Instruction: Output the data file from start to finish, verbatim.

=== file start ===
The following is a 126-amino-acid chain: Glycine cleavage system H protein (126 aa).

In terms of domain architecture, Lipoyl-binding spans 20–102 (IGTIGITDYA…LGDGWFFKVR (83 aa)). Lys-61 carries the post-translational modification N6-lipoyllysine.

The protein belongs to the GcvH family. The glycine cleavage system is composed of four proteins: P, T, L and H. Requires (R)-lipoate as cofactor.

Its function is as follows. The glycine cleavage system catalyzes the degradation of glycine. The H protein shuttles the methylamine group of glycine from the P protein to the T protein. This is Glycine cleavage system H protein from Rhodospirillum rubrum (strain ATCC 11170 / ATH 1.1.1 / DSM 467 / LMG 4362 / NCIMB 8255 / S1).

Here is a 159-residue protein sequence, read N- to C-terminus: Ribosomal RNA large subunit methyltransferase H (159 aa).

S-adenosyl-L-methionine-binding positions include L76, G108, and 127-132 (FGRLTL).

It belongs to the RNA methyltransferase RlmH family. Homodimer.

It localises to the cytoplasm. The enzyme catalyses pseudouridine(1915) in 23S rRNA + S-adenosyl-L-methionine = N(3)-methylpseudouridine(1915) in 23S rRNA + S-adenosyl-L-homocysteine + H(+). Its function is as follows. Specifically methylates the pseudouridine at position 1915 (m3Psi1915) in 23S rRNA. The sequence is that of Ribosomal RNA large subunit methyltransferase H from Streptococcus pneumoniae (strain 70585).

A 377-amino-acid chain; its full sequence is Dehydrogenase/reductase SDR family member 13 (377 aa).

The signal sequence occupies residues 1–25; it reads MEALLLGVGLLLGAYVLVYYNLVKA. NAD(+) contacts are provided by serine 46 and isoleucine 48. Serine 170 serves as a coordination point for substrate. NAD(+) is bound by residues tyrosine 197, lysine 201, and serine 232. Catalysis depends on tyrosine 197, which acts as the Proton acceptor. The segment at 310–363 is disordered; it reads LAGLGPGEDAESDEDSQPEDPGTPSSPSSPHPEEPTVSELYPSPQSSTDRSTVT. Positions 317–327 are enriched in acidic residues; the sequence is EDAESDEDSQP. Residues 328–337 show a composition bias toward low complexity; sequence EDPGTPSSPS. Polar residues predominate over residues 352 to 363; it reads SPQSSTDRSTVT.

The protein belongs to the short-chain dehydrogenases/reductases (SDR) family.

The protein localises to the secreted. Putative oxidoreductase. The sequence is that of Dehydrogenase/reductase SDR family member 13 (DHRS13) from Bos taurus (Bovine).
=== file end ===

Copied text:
The following is a 126-amino-acid chain: Glycine cleavage system H protein (126 aa).

In terms of domain architecture, Lipoyl-binding spans 20–102 (IGTIGITDYA…LGDGWFFKVR (83 aa)). Lys-61 carries the post-translational modification N6-lipoyllysine.

The protein belongs to the GcvH family. The glycine cleavage system is composed of four proteins: P, T, L and H. Requires (R)-lipoate as cofactor.

Its function is as follows. The glycine cleavage system catalyzes the degradation of glycine. The H protein shuttles the methylamine group of glycine from the P protein to the T protein. This is Glycine cleavage system H protein from Rhodospirillum rubrum (strain ATCC 11170 / ATH 1.1.1 / DSM 467 / LMG 4362 / NCIMB 8255 / S1).

Here is a 159-residue protein sequence, read N- to C-terminus: Ribosomal RNA large subunit methyltransferase H (159 aa).

S-adenosyl-L-methionine-binding positions include L76, G108, and 127-132 (FGRLTL).

It belongs to the RNA methyltransferase RlmH family. Homodimer.

It localises to the cytoplasm. The enzyme catalyses pseudouridine(1915) in 23S rRNA + S-adenosyl-L-methionine = N(3)-methylpseudouridine(1915) in 23S rRNA + S-adenosyl-L-homocysteine + H(+). Its function is as follows. Specifically methylates the pseudouridine at position 1915 (m3Psi1915) in 23S rRNA. The sequence is that of Ribosomal RNA large subunit methyltransferase H from Streptococcus pneumoniae (strain 70585).

A 377-amino-acid chain; its full sequence is Dehydrogenase/reductase SDR family member 13 (377 aa).

The signal sequence occupies residues 1–25; it reads MEALLLGVGLLLGAYVLVYYNLVKA. NAD(+) contacts are provided by serine 46 and isoleucine 48. Serine 170 serves as a coordination point for substrate. NAD(+) is bound by residues tyrosine 197, lysine 201, and serine 232. Catalysis depends on tyrosine 197, which acts as the Proton acceptor. The segment at 310–363 is disordered; it reads LAGLGPGEDAESDEDSQPEDPGTPSSPSSPHPEEPTVSELYPSPQSSTDRSTVT. Positions 317–327 are enriched in acidic residues; the sequence is EDAESDEDSQP. Residues 328–337 show a composition bias toward low complexity; sequence EDPGTPSSPS. Polar residues predominate over residues 352 to 363; it reads SPQSSTDRSTVT.

The protein belongs to the short-chain dehydrogenases/reductases (SDR) family.

The protein localises to the secreted. Putative oxidoreductase. The sequence is that of Dehydrogenase/reductase SDR family member 13 (DHRS13) from Bos taurus (Bovine).